You'd think by now I'd be more flexible in real life, for metaphorically I'm a great self-kicker. Nothing makes me want to apply my boot to my butt more than not getting to a spot I just know is going to be good for too long a time. Of course I do this frequently, for even eating out too much, there's only so much time, so much money, so many inches in the waistband.
I fixed one such problem by finally making it to Full of Life Flatbread in Los Alamos on a weekend, when their production space gets turned into a restaurant. Pulling into its stretch of the 135, everything else in town at 5 on a Sunday seems sleepy, except for the cars, the families, the hubbub at their lovely spot that manages to mix some Western saloonish swagger with hip art (an amazing angel made from skateboards, say) and hippie-ish touches (not just the organic, local focus, but using old paperbacks as their check delivery systems--reuse, recycle, reread?). The spot is certainly full of life, with people sharing wines, running into old friends, getting greeted like the regulars many luckily seemed to be (if the place didn't leave me in such a good mood I'd damn them for their luck). It can't hurt it offers a lovely Santa Ynez Valley wine list with great by-the-glass choices, too, plus local brews from Firestone and Figueroa Mountain. And, of course, the dining room has that huge hearth of a pizza oven that just sort of makes for a primal home scene--no doubt any caveman would have killed for a saber-tooth flatbread back in the day.
Also, don't be fooled and think Full of Life is full of itself with anything approaching veggie indignation at all things meaty or more, for in addition to numerous bacon offerings, my special appetizer of the day (or any day, without a doubt) was crispy foie gras toast with wild-gathered black trumpet mushrooms on levain bread grilled with bacon & a farm egg yolk, shaved Sonoma foie gras, over green garlic fondue. Richness, thy name is this dish (which is why its name is so long, I guess). It's a brilliant way to get you the luscious punch of foie gras at 1/4 the amount you might need in a different dish, for the trumpet mushrooms, the egg a-run, the depth of the garlic fondue all just added layer and layer of yum.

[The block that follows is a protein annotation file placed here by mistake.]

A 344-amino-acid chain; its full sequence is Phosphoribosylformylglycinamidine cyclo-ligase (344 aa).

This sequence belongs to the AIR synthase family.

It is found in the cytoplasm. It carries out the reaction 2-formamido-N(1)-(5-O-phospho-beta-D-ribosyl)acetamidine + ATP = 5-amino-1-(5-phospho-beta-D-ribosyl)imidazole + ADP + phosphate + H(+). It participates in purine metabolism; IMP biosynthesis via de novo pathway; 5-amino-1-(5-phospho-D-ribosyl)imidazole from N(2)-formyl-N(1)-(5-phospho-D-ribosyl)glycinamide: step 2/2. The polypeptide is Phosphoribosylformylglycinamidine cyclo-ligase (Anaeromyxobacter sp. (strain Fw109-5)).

We ate more, of course we did, although that first was the kind of dish that almost didn't need an entree; it's a hearty portion, in addition to a taste sensation. Still, it's a pizza joint (joke) so we had pizza, the two specials for the day (trust me, they really mean special when they use the word). That means we enjoyed (and are enjoying for two days of lunch, too, so the not cheap price doesn't seem quite so dear) a local chanterelle flatbread with Henry's cured + smoked pork belly bacon, stinging nettles, and a farm egg AND an artisanal burrata mozzarella flatbread with rapini braised with garlic & hot pepper, ember-roasted picholine olives & pepperoncino.Here they are sharing a double-decker stand that makes them seem even more decadent, a kind of two-story tribute to all pizza could dream to be.
If you've had their frozen variety, which are the best frozen pizzas you can get, you're still not prepared for these. That crust, for one, after just getting slid from the oven, tastes even more of the fire's woody-goodness. And when the quality of the toppings is this good--I'm mean, chanterelles, folks!--it all becomes yet more wonderful.